Review of The Woman Who Spoke to Spirits, by Alys Clare

I borrowed a copy of Alys Clare’s book, The Woman Who Spoke to Spirits from the local library.

Description from Goodreads:

London, 1880. “I’m dreadfully afraid someone is threatening to kill my wife …” When accounts clerk Ernest Stibbins approaches the World’s End investigation bureau with wild claims that his wife Albertina has been warned by her spirit guides that someone is out to harm her, the bureau’s owner Lily Raynor and her new employee Felix Wilbraham are initially sceptical. How are the two private enquiry agents supposed to investigate threats from beyond the grave? But after she attends a s�ance at the Stibbins family home, Lily comes to realize that Albertina is in terrible danger. And very soon so too is Lily herself … 

Review:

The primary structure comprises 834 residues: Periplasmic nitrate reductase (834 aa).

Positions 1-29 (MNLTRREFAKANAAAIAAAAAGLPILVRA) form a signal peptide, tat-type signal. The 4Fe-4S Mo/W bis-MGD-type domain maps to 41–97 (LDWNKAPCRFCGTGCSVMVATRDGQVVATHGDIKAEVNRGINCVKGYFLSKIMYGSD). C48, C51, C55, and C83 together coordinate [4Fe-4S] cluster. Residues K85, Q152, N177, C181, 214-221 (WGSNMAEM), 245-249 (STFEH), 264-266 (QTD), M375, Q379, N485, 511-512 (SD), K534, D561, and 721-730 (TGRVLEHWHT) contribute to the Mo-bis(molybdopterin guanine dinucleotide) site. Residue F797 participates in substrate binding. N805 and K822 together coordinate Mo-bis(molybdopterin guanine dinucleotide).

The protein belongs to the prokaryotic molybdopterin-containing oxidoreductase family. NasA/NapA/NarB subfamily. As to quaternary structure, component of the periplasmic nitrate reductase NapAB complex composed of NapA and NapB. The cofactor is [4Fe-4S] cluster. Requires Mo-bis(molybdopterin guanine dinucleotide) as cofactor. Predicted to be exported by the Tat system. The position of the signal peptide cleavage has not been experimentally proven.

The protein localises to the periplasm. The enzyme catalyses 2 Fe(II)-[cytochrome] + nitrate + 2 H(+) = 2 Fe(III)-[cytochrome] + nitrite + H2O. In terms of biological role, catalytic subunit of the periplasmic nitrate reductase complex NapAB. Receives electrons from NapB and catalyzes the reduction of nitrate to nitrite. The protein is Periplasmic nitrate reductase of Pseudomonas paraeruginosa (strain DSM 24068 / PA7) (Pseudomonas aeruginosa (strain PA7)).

I wasn’t thrilled with the first person, present tense narrative choice. I thought it really distanced the reader from the characters. But beyond that I mostly really enjoyed this book. I’ll grant that I wasn’t particularly surprised a the identity of the villain, having guessed it very early on, and I thought there was a subtle centering on Felix that made him feel more the main character than her (when I also sense it was meant to be her). But there was good writing, interesting characters, not-quite-banter (but working in that direction), and a couple moral quandaries I appreciated thinking on. Mostly though I really liked both Lily and Felix, as well as them together. I look forward to reading future books in this series.

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